Imagine you have an apple in front of you. You peel away the skin. What happens to the rest of the apple?
It turns brown within a few minutes.
The sugar in the apple (called fructose) combined with the oxygen in the air. This is called the “browning reaction” in biochemistry.
How come this only happens when you peel the apple?
What about the rest of the apple?
The rest of the apple is fructose (fruit sugar) and a little bit of fiber.
Isn’t fructose the good sugar?
Sugar is sugar, and in fact fructose will raise your blood sugar faster than processed table sugar (glucose).
How come everybody says that fruit is “good for you” and we are supposed to eat 5 servings a day?
Everybody also thought the earth was flat at one point. Often times the “common knowledge” of the day is driven more by politics and money than by science or reality.
But isn’t fruit natural and therefore must be good for you?
Actually most of the fruits that you find in the supermarket are NOT natural. They are man made hybrids, designed to be very juicy and tasty. They were genetically modified to be high in sugar.
Did you ever eat a “crabapple”?
Crabapples are not very juicy and very sour. This is a natural apple, not very tasty, not sweet at all. Most fruit would be closer to the crabapple if not for man made hybrids.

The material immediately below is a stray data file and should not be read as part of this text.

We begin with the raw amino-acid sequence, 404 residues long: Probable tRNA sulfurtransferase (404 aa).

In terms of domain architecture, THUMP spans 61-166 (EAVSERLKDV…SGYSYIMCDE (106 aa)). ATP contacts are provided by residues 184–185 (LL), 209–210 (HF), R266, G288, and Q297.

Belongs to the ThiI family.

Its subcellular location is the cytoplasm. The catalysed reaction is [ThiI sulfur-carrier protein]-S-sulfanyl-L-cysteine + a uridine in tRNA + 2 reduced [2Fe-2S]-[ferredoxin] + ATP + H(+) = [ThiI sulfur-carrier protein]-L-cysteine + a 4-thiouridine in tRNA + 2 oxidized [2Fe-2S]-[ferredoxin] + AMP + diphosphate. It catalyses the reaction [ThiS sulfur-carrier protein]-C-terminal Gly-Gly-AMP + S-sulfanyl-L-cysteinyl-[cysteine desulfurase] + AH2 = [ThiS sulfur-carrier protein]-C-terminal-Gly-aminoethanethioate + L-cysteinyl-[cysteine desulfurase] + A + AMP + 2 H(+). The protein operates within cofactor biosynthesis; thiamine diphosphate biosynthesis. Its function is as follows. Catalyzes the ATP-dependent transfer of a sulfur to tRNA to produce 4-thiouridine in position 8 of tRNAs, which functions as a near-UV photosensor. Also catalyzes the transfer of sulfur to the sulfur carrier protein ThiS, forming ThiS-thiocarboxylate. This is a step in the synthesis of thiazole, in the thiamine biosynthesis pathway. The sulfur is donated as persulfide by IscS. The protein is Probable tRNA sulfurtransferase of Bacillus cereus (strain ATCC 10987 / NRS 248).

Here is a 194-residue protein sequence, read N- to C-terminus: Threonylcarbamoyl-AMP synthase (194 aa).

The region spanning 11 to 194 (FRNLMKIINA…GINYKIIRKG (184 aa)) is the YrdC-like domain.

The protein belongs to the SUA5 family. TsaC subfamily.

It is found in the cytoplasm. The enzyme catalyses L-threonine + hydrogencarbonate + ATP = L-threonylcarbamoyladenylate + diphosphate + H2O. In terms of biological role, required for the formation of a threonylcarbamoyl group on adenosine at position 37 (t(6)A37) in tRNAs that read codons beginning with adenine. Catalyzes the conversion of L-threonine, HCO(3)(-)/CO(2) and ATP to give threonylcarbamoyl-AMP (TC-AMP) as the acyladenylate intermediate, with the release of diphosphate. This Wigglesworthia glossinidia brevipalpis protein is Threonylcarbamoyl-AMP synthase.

Aren’t fruits high in potassium? And isn’t that good for you?
Yes, fruits are high in potassium, but while potassium may be good for some people, it may not be good for you.
Potassium is the most potent stimulator of the parasympathetic nervous system (PNS). Over stimulation of the PNS can lead to allergies, fatigue, hypoglycemia, asthma, depression, low blood pressure and many other symptoms.
If you suffer from any of the above, you may be better off avoiding fruit (and other macro and micronutrients that increase PNS activity).
So, if you are overweight, diabetic, suffer from sinus problems, nasal congestion, asthma, hypoglycemia, anxiety, depression, high blood pressure, high cholesterol or fatigue, you may want to try cutting down or avoiding fruit and fruit juices.
An apple a day may be OK. But more is not necessarily better.